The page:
We think of the holidays as being “the most wonderful time of the year.” And of course they can be. But some people – often elderly people – dread the arrival of the holidays.
For whatever reason – the loss of friends or family members; mobility issues, the anxiety of leaving their safe space in the home – they don’t see opportunities for getting out or participating in all the merriment going on. And that makes their losses loom larger, their frailties seem greater. Their feelings of being disconnected and less relevant to the world around them increase.
The challenge for families and friends, then, is to find ways to help. Logistically speaking, that’s not easy: “The most wonderful time of the year” also happens to be the busiest time of the year. Few of us have time to think about one more thing, let alone take on extra work.
And yet our hearts are full during holidays. We don’t want anyone to be sad or depressed – especially someone we love.
The secret is to plan ahead– to find simple ways to bring love and celebration to those who find it hard to participate. For example, a garland, a string of lights, immediately transforms a room. So do good smells from the kitchen, like hot chocolate or warm cider. With a few quick cues, you can change the atmosphere from lonely to cozy.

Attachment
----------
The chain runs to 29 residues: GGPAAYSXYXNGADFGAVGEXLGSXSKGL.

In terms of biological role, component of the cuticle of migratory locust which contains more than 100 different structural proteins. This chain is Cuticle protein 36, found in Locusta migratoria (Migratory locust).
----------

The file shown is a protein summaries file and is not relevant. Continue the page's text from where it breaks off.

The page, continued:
Maybe there’s a special holiday mug or plate tucked away. Get some festive napkins. Everything – even a plain old cup of coffee or a peanut butter sandwich – tastes special when it’s packaged for the season.
To help your family member feel a part of the holiday traditions, help them get an activity going. They may want to send out cards, if they’re of the generation where old friends keep up with each other by sending greetings at this time of year. And they’d probably enjoy some mail themselves, so get the grandchildren or neighbors to send them a note or card. It only takes a few minutes and makes a big difference to people who are feeling alone.
Or help bake some simple cookies – you can use pre-made dough and just sprinkle colored sugar on top. And remember, it’s all about packaging, including packaging yourself: Get out your snowflake earrings – and get out theirs, too. Drape a long ribbon around their neck and tell them how great they look (because they will!). And everyone loves presents, so when you stop by, take a couple of tea bags wrapped up, or a half-dozen special cookies or chocolates. Again, these are simple things that can help your family member feel included in the happiness of “the most wonderful time of the year.”
Last year, one person we know figured out how to involve her bedridden mother. She took all her holiday baking over to her mother’s apartment – cookie sheets, flour and so on – which took some schlepping. But she actually accomplished her work faster than she would have at home, where she would have had constant interruptions.
It was a clever way of adapting their family’s Christmas traditions. Her mother loved the smells, sampling the baked goods, but, most of all, she loved being part of the holiday activity.
What you do to make a difference doesn’t have to be time-consuming or complicated. The most important thing is to be compassionate and patient. Listen and truly hear their stories, remember the happier times you shared. After all, your time, attention and your thoughtfulness are always the best gift and will be remembered well after this gift-giving time of year.